No, I’m not Jewish, but made you look, right? You’ll notice the alliterative title… They often work well to get readers to read more. Keep that in mind. Meshuggenah means crazy or nuts, in case you don’t already know, and I have to say that my middle certainly did make me a little whacko.

Cropped screenshot of Judy Garland from the tr...
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But I’m not talking my waistline, I’m talking about the middle of my various books. Those are the parts I sweat over because if people lose interest in your work, the middle is probably where it will happen.

I know that I want to introduce my main character(s) early and at the end of the beginning, introduce the problem. The sooner the better. In fact, if you can do that in the first sentence, all the better. But make sure that’s part of your beginning, not your middle.

The middle makes things worse for your character, so for example, let’s talk about the Wizard of Oz‘s middle. In the beginning, we meet Dorothy, the main character and the problem starts when she’s sucked up into a tornado and depositied in Munchkin Land.

Think about all the things that happen to her in the middle. She learns that she can’t get home without the help of the Wizard of Oz and goes off to see him with her little dog, Toto. She meets the Scarecrow, the Tin Man, and the Lion. She gets to Emerald City and the Wizard sends her off on a mission, and it’s scary. Her friends have to save her from the Wicked Witch of the West, AND then destroys her. Lord! All that from a little girl from Kansas.

What keeps you reading? You like Dorothy and want to see her get her wish of returning to “Auntie Em.” If you were separated from your parents as a child, you can probably relate. But think about it… There would be no story if Dorothy woke up in Munchkin Land and one of the little folks said, “Oh, no problem! Just click your heels together and you’re golden.”  Right?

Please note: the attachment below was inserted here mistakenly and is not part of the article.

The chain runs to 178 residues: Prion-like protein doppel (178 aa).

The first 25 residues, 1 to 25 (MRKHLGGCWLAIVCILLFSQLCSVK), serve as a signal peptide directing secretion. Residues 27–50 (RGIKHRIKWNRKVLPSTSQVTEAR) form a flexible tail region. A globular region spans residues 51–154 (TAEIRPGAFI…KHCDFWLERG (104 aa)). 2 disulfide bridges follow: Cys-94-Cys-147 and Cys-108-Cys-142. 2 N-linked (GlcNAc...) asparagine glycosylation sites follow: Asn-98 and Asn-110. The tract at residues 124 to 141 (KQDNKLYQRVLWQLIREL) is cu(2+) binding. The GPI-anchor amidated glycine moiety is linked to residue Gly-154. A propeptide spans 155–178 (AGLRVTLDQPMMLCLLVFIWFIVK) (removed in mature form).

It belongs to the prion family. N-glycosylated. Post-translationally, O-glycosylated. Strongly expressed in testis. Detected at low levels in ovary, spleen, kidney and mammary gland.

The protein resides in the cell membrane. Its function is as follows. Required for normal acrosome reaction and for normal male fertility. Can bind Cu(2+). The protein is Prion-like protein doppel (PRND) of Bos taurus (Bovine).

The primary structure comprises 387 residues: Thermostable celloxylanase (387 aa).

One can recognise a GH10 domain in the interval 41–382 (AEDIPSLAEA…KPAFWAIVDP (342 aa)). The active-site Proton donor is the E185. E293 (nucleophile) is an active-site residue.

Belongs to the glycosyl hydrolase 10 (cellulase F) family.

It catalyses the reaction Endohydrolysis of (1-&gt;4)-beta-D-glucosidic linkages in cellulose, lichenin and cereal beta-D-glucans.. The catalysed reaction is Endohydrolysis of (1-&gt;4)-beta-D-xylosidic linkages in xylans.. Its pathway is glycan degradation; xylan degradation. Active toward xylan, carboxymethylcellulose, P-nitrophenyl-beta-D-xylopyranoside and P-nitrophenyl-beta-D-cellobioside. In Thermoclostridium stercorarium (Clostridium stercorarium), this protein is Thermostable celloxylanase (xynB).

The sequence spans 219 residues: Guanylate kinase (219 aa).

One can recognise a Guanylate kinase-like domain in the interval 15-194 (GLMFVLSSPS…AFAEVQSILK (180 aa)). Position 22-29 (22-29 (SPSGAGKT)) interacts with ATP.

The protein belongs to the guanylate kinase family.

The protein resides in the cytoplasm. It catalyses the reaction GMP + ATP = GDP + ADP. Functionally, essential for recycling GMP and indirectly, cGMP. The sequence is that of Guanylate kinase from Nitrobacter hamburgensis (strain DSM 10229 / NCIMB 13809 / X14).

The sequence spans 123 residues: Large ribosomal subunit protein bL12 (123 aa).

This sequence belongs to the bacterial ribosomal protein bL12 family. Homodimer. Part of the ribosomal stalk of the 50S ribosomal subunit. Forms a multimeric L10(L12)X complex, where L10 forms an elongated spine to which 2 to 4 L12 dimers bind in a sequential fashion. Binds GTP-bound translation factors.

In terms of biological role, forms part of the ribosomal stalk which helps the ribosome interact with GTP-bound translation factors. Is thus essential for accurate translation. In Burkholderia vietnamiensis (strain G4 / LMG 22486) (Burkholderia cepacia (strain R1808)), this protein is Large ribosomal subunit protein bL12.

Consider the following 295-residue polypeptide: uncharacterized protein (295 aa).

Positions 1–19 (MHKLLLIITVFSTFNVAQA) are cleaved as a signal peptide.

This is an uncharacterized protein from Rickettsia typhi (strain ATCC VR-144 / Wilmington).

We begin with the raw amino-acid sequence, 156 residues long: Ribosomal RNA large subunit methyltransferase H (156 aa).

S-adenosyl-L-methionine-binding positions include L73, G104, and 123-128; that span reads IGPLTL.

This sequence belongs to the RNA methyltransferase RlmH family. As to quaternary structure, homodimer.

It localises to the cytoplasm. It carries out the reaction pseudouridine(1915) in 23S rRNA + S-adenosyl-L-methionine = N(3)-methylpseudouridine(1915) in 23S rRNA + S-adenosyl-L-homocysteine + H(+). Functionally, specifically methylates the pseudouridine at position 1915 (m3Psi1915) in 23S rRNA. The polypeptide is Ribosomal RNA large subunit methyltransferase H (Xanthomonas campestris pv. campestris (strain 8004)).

Well… when I first started writing fiction, the idea of getting so much typed into my computer for my first novel was thoroughly daunting. I knew I wanted to write a novel, but didn’t have any idea where it should go or how I’d structure it. The mere thought of the complexity almost made me quit. Really. Writing a book is hard work!

Know what saved me?

An outline.

A simple outline.

If you follow the Freytag pyramid or other system of writing, you should have the basic information for your novel’s middle at your fingertips… what happens next?  Print it all out on paper and study it before you even begin writing. Make changes wherever you think necessary, and then, you can do several things to break the outline down even further so that you can eat it like you’d eat an elephant — one bite at a time.

I created an index card file for my plot when I wrote novels. I added what had to be part of each chapter to move the story forward and added any other notes that I felt needed to be there, and filed each card under the chapter number. When I started a new chapter, I’d pull out all of the index cards that I had included for it and writing was much, much easier for me. You might want to try that.

Or, organize your material on the computer.  Here’s a site where you can find several free ways to do that: . I can’t speak to the cleanliness or efficacy of any of them because I’ve not used them; however, I did download yWriter when I found it and will be giving it a try.  Just be sure to scan these for viruses before installing them on your computer.

Other options might be: Page Four, Storybook, and Writer’s Cafe, but any of them would be an upgrade from the index card file. It’s easy to change information, to move stuff around, etc.

Whatever you decide to use for making outlines — just do it! Without an outline, your novel could completely lose you and you’ll never get it done! Don’t let that happen. Give yourself a road map for creating an amazing middle, and the task will be much less daunting. Heck, it might even get done! I mean, I would start the day knowing what was before me and that made writing the middle easier, too. I didn’t have to figure out what to write next. My outline told me.

So, why put roadblocks in your own path? Do it the smart way, not the lazy way, and write your middle with your outline in mind.

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